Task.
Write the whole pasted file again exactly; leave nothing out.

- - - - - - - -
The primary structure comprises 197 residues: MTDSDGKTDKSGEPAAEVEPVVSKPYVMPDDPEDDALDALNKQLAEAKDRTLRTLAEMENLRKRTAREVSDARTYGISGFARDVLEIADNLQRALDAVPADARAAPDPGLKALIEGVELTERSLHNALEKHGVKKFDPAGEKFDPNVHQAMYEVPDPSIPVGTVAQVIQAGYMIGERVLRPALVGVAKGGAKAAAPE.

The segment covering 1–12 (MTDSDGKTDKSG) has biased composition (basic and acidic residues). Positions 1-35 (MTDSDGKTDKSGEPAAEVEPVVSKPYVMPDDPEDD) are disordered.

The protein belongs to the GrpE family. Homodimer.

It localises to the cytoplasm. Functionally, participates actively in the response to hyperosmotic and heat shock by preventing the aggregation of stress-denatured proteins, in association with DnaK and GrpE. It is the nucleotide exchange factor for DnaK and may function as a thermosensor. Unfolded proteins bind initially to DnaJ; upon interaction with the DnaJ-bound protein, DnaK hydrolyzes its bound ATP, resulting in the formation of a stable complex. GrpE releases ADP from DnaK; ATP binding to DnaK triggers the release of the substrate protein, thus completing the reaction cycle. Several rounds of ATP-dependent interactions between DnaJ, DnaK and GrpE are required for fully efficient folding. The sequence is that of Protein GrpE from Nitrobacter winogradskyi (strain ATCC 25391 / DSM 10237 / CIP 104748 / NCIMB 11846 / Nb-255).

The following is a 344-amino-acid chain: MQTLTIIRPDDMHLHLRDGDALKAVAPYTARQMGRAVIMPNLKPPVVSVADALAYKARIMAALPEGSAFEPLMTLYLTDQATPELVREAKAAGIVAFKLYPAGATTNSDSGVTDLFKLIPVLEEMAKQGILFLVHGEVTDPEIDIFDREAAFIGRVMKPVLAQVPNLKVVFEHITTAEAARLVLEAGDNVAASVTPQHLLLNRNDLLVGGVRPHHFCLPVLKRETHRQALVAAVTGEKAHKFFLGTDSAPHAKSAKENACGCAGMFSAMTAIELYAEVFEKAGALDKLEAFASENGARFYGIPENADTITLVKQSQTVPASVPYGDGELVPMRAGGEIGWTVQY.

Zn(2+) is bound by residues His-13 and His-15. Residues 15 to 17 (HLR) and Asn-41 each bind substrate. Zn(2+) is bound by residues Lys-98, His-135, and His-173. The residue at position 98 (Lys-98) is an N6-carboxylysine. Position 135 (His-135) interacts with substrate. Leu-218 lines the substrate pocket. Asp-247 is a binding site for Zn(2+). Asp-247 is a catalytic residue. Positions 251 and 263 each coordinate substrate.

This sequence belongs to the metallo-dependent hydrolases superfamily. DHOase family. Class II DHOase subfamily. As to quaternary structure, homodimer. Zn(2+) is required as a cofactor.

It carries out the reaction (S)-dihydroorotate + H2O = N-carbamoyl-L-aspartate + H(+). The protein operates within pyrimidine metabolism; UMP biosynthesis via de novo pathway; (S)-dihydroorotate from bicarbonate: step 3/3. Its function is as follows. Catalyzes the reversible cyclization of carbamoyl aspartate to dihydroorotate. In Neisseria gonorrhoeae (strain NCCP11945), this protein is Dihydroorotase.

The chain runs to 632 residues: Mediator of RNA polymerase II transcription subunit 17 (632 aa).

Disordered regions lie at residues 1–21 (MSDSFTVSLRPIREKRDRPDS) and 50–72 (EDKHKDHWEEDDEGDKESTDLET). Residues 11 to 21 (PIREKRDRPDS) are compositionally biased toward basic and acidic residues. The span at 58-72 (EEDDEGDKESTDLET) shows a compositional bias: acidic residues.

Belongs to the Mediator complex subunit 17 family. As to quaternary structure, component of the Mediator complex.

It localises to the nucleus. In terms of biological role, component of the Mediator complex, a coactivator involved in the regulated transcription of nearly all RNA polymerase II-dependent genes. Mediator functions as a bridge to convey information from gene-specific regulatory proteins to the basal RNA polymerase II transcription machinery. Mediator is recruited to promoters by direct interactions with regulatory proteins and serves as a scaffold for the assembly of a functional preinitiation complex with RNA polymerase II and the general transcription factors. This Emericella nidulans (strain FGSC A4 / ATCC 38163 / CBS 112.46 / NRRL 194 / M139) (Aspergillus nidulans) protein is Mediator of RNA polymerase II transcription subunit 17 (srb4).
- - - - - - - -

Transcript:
The primary structure comprises 197 residues: MTDSDGKTDKSGEPAAEVEPVVSKPYVMPDDPEDDALDALNKQLAEAKDRTLRTLAEMENLRKRTAREVSDARTYGISGFARDVLEIADNLQRALDAVPADARAAPDPGLKALIEGVELTERSLHNALEKHGVKKFDPAGEKFDPNVHQAMYEVPDPSIPVGTVAQVIQAGYMIGERVLRPALVGVAKGGAKAAAPE.

The segment covering 1–12 (MTDSDGKTDKSG) has biased composition (basic and acidic residues). Positions 1-35 (MTDSDGKTDKSGEPAAEVEPVVSKPYVMPDDPEDD) are disordered.

The protein belongs to the GrpE family. Homodimer.

It localises to the cytoplasm. Functionally, participates actively in the response to hyperosmotic and heat shock by preventing the aggregation of stress-denatured proteins, in association with DnaK and GrpE. It is the nucleotide exchange factor for DnaK and may function as a thermosensor. Unfolded proteins bind initially to DnaJ; upon interaction with the DnaJ-bound protein, DnaK hydrolyzes its bound ATP, resulting in the formation of a stable complex. GrpE releases ADP from DnaK; ATP binding to DnaK triggers the release of the substrate protein, thus completing the reaction cycle. Several rounds of ATP-dependent interactions between DnaJ, DnaK and GrpE are required for fully efficient folding. The sequence is that of Protein GrpE from Nitrobacter winogradskyi (strain ATCC 25391 / DSM 10237 / CIP 104748 / NCIMB 11846 / Nb-255).

The following is a 344-amino-acid chain: MQTLTIIRPDDMHLHLRDGDALKAVAPYTARQMGRAVIMPNLKPPVVSVADALAYKARIMAALPEGSAFEPLMTLYLTDQATPELVREAKAAGIVAFKLYPAGATTNSDSGVTDLFKLIPVLEEMAKQGILFLVHGEVTDPEIDIFDREAAFIGRVMKPVLAQVPNLKVVFEHITTAEAARLVLEAGDNVAASVTPQHLLLNRNDLLVGGVRPHHFCLPVLKRETHRQALVAAVTGEKAHKFFLGTDSAPHAKSAKENACGCAGMFSAMTAIELYAEVFEKAGALDKLEAFASENGARFYGIPENADTITLVKQSQTVPASVPYGDGELVPMRAGGEIGWTVQY.

Zn(2+) is bound by residues His-13 and His-15. Residues 15 to 17 (HLR) and Asn-41 each bind substrate. Zn(2+) is bound by residues Lys-98, His-135, and His-173. The residue at position 98 (Lys-98) is an N6-carboxylysine. Position 135 (His-135) interacts with substrate. Leu-218 lines the substrate pocket. Asp-247 is a binding site for Zn(2+). Asp-247 is a catalytic residue. Positions 251 and 263 each coordinate substrate.

This sequence belongs to the metallo-dependent hydrolases superfamily. DHOase family. Class II DHOase subfamily. As to quaternary structure, homodimer. Zn(2+) is required as a cofactor.

It carries out the reaction (S)-dihydroorotate + H2O = N-carbamoyl-L-aspartate + H(+). The protein operates within pyrimidine metabolism; UMP biosynthesis via de novo pathway; (S)-dihydroorotate from bicarbonate: step 3/3. Its function is as follows. Catalyzes the reversible cyclization of carbamoyl aspartate to dihydroorotate. In Neisseria gonorrhoeae (strain NCCP11945), this protein is Dihydroorotase.

The chain runs to 632 residues: Mediator of RNA polymerase II transcription subunit 17 (632 aa).

Disordered regions lie at residues 1–21 (MSDSFTVSLRPIREKRDRPDS) and 50–72 (EDKHKDHWEEDDEGDKESTDLET). Residues 11 to 21 (PIREKRDRPDS) are compositionally biased toward basic and acidic residues. The span at 58-72 (EEDDEGDKESTDLET) shows a compositional bias: acidic residues.

Belongs to the Mediator complex subunit 17 family. As to quaternary structure, component of the Mediator complex.

It localises to the nucleus. In terms of biological role, component of the Mediator complex, a coactivator involved in the regulated transcription of nearly all RNA polymerase II-dependent genes. Mediator functions as a bridge to convey information from gene-specific regulatory proteins to the basal RNA polymerase II transcription machinery. Mediator is recruited to promoters by direct interactions with regulatory proteins and serves as a scaffold for the assembly of a functional preinitiation complex with RNA polymerase II and the general transcription factors. This Emericella nidulans (strain FGSC A4 / ATCC 38163 / CBS 112.46 / NRRL 194 / M139) (Aspergillus nidulans) protein is Mediator of RNA polymerase II transcription subunit 17 (srb4).